Padise Abbey

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Coordinates: 59°13′27.01″N 24°8′41.46″E / 59.2241694°N 24.1448500°E / 59.2241694; 24.1448500

Padise Abbey
Padise kloostri varemed vallikraaviga, 13.-16.saj (1).jpg

Padise Abbey (Estonian: Padise klooster) was a former Cistercian monastery in Padise in Harju County, Estonia, settled in 1310 by the dispossessed monks of Dünamünde Abbey in Latvia. It was converted into a fortress after its dissolution in 1559 and later used as a country house until 1766. The ruins now house a museum.

History[edit]

The interest in Padise of monks from Dünamünde Abbey in the present Daugavgrīva near Riga is first documented in 1283 in a letter from King Eric V of Denmark (Eric Klipping) regarding the acquisition of land for the construction of a Cistercian monastery, but almost certainly they had had a presence there for several decades previously as a part of the Christianisation of the territories of Estonia newly-conquered by the Teutonic Knights. In 1305 Dünamünde Abbey was appropriated by the Teutonic Knights and the monks dispossessed. King Eric VI of Denmark then gave them permission to build a fortified monastery in Padise, where they moved in 1310, although construction of the stone buildings did not begin until 1317. The new monastery was made subordinate to Stolpe Abbey in Pomerania in 1319.

By 1343, at the time of the St. George's Night Uprising, when it was still only partly built, the monastery was burnt down and 28 monks, lay brothers and German vassals were killed. Rebuilding began only after 1370. By 1445 all major works, including the construction of the gatehouse and the residential and service buildings, had been completed, and vaulting had been added to the church roof. The consecration of the main building took place in 1448.

By about 1400 the monastery had acquired extensive estates in Estonia and also in southern Finland and throughout the 15th century enjoyed a period of great prosperity and influence as one of the most important spiritual centres of Estonia. From about 1500 however it began to sell off its lands and entered a period of decline. Nevertheless it survived the upheavals of the Reformation in the 1520s.

However, in the Livonian War, the last Master of the Livonian Order, Gotthard Kettler, fearing after the invasion of the Russians that the Swedes would occupy the monastery, occupied it himself in 1558, and in 1559 dissolved it, ejecting the monks and confiscating the buildings and estates. He converted the monastery itself into a fortress, which the Swedes duly took in 1561. In 1576 the Russians besieged and took it, and during their occupation strengthened the fortifications, but four years later were in their turn besieged by the returning Swedes, who regained it in 1580 after a long siege and a damaging bombardment.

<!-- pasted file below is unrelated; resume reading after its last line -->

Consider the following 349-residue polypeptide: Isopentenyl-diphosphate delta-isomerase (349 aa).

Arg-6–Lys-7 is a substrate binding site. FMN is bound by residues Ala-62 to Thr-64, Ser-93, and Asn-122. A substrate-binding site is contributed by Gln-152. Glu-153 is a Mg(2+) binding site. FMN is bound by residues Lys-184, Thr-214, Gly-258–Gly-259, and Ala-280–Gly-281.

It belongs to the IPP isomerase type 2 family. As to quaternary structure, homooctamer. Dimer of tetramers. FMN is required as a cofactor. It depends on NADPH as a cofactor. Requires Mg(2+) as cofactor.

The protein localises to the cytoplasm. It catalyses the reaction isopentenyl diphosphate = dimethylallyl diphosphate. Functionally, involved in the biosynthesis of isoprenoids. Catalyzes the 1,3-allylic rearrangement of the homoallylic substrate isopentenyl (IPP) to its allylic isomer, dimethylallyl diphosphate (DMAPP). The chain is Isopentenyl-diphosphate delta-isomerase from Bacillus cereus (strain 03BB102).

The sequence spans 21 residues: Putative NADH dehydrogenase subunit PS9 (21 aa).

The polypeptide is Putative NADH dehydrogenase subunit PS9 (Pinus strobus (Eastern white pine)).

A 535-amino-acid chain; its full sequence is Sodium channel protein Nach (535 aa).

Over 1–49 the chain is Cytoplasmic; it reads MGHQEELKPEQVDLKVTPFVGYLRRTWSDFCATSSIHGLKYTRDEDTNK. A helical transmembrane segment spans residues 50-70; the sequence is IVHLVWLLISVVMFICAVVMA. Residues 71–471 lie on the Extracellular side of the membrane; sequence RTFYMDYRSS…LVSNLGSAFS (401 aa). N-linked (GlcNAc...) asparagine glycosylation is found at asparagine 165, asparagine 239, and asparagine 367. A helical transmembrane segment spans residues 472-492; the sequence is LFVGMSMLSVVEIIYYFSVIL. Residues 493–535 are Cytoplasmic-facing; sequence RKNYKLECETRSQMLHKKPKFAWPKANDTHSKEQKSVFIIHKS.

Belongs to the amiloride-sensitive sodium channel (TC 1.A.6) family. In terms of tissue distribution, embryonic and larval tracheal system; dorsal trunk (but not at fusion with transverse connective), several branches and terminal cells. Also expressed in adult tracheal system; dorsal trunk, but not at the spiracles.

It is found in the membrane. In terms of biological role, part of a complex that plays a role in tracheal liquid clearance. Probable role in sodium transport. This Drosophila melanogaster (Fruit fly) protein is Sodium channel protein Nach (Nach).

In 1622 King Gustavus Adolphus of Sweden gave the estates of the former Padise Abbey to Thomas Ramm, Burgermeister of Riga, in the possession of whose family it remained until 1919. Ramm converted the premises into a Baroque country house. When in 1766 it was struck by lightning and burnt down, the Ramms used the stone to build a Neo-Classical manor house nearby.

Present-day use[edit]

The remaining buildings, which were stabilised in the 1930s, are now used as a museum. A comprehensive restoration of the former monastery complex was agreed in 2001.

List of abbots[edit]

  • 1317?–1320 Johannes
  • 1321–1326? Evert (Egbert)
  • 1328 Nicolaus
  • 1331 Egbert
  • 1339 Johannes
  • 1341–1345 Nicolaus
  • 1345 Johannes
  • 1346–1352 Nicolaus
  • 1364–1376 Nicolaus Risebit
  • 1379–1388 Bertoldus
  • 1392–1398 Johannes
  • 1402?–1403 Kurt Kropelin
  • 1407–1413? Johannes
  • 1415–1418 Conradus
  • 1423–1431 Tidemannus
  • 1436–1438 Werner
  • 1441 Michel
  • 1447?–1453 Johannes Grues
  • 1454 Nicolaus
  • 1478 Tidemann
  • 1488–1489 Johannes Vlemynck
  • 1491 Georg Kone
  • 1492 Hinrick Warnsbeck
  • 1493–1504 Michael Sasse
  • 1506 Johannes von der Heyde
  • 1509–1524 Georgius Karnip
  • 1524–1543 Everhardus Sunnenschin
  • 1544–1553 Ludovicus Duchsheerer
  • 1555–1559 Georgius Conradi

See also[edit]

Sources and external links[edit]